Photomed Laser Surg. 2006 Dec;24(6):754-8.
OBJECTIVE: The objective of this study was to evaluate the effects of 685- and 830-nm laser irradiations, at different fluences on the healing process of Achilles tendon (Tendon calcaneo) of mice after tenotomy.
BACKGROUND DATA: Some authors have shown that low-level laser therapy (LLLT) is able to accelerate the healing process of tendinous tissue after an injury, increasing fibroblast cell proliferation and collagen synthesis. However, the mechanism by which LLLT acts on healing process is not fully understood.
METHODS: Forty-eight male mice were divided into six experimental groups: group A, tenomized animals, treated with 685 nm laser, at the dosage of 3 J/cm(2); group B, tenomized animals, treated with 685-nm laser, at the dosage of 10 J/cm(2); group C, tenomized animals, treated with 830-nmlaser, at dosage of 3 J/cm(2); group D, tenomized animals, treated with 830-nm laser, at the dosage of 10 J/cm(2); group E, injured control (placebo treatment); and group F, non-injured standard control. Animals were killed on day 13 post-tenotomy, and their tendons were surgically removed for a quantitative analysis using polarization microscopy, with the purpose of measuring collagen fibers organization through the birefringence (optical retardation [OR]).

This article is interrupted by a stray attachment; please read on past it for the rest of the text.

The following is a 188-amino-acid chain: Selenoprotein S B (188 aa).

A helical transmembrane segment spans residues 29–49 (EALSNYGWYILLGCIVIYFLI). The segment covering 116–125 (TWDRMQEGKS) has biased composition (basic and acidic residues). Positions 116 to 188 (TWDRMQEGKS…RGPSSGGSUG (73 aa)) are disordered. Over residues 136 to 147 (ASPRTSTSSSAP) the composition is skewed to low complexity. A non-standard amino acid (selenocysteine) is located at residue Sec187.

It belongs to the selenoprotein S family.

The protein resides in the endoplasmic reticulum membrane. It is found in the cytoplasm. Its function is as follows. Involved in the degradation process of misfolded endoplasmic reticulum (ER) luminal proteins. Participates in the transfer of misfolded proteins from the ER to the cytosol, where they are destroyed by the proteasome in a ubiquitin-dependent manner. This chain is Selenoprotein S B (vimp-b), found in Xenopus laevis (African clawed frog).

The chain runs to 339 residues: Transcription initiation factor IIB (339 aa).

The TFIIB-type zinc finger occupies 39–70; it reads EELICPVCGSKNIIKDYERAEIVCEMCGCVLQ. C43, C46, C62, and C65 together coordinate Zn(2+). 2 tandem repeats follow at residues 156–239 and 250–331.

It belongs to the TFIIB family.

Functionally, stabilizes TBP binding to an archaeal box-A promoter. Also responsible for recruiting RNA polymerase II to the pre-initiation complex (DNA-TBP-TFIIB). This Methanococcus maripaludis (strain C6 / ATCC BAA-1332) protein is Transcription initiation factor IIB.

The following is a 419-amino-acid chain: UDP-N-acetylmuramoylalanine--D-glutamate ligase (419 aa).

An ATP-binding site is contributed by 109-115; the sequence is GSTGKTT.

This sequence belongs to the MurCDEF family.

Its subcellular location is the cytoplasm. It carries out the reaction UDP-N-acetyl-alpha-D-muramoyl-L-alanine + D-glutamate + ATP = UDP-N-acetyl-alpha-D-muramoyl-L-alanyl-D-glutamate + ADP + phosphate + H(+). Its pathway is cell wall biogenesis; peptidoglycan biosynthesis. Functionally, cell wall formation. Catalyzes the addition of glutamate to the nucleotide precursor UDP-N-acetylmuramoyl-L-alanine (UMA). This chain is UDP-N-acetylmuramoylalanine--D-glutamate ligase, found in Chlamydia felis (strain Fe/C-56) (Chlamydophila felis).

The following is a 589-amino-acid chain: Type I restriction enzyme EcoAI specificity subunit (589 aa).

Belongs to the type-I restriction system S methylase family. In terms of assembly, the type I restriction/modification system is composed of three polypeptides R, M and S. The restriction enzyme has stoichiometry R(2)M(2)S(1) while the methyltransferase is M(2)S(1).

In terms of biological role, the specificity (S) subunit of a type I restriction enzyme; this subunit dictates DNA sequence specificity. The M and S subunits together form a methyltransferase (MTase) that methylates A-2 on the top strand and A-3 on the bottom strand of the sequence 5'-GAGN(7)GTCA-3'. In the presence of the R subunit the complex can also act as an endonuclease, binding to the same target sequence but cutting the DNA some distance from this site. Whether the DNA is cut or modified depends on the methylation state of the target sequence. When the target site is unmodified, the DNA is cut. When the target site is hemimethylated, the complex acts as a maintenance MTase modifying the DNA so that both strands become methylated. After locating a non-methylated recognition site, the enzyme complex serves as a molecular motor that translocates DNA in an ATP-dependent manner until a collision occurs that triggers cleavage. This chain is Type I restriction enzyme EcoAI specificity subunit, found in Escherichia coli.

RESULTS: All treated groups showed higher values of OR when compared to injured control group. The best organization and aggregation of the collagen bundles were shown by the animals of group A (685 nm, 3 J/cm(2)), followed by the animals of group C and B, and finally, the animals of group D.
CONCLUSION: All wavelengths and fluences used in this study were efficient at accelerating the healing process of Achilles tendon post-tenotomy, particularly after the 685-nm laser irradiation, at 3 J/cm(2). It suggests the existence of wavelength tissue specificity and dose dependency. Further studies are required to investigate the physiological mechanisms responsible for the effects of laser on tendinous repair.